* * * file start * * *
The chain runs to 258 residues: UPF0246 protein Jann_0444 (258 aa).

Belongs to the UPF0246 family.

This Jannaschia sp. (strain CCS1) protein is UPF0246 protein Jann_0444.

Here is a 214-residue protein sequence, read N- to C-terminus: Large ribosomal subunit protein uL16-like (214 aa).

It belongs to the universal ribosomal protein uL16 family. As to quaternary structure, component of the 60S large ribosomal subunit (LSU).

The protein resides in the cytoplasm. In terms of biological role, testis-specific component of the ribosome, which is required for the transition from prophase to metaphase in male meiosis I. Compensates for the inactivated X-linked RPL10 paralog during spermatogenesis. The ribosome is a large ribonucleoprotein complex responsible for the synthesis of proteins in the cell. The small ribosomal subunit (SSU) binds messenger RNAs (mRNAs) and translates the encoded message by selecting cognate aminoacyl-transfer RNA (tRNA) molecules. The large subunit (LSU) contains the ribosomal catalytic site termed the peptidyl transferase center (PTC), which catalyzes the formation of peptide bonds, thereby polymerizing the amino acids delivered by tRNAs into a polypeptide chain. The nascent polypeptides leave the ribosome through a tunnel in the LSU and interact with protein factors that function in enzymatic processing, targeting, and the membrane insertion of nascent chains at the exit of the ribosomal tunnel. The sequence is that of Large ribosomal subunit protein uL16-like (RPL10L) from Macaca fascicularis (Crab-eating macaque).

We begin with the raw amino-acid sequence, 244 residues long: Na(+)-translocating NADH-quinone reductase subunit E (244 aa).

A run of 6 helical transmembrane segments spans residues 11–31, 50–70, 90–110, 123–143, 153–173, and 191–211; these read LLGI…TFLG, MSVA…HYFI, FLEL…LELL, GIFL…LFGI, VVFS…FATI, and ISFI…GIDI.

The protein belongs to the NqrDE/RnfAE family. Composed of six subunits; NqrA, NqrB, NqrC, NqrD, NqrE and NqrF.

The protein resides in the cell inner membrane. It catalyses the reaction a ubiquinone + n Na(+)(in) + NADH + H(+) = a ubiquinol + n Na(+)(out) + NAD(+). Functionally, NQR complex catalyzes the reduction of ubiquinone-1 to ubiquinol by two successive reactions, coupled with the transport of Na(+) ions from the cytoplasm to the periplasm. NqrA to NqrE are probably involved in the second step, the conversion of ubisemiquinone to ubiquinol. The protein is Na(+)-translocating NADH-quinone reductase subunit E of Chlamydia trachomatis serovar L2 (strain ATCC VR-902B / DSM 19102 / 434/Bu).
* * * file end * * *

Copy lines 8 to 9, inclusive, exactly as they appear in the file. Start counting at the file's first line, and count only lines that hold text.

A run of 6 helical transmembrane segments spans residues 11–31, 50–70, 90–110, 123–143, 153–173, and 191–211; these read LLGI…TFLG, MSVA…HYFI, FLEL…LELL, GIFL…LFGI, VVFS…FATI, and ISFI…GIDI.

The protein belongs to the NqrDE/RnfAE family. Composed of six subunits; NqrA, NqrB, NqrC, NqrD, NqrE and NqrF.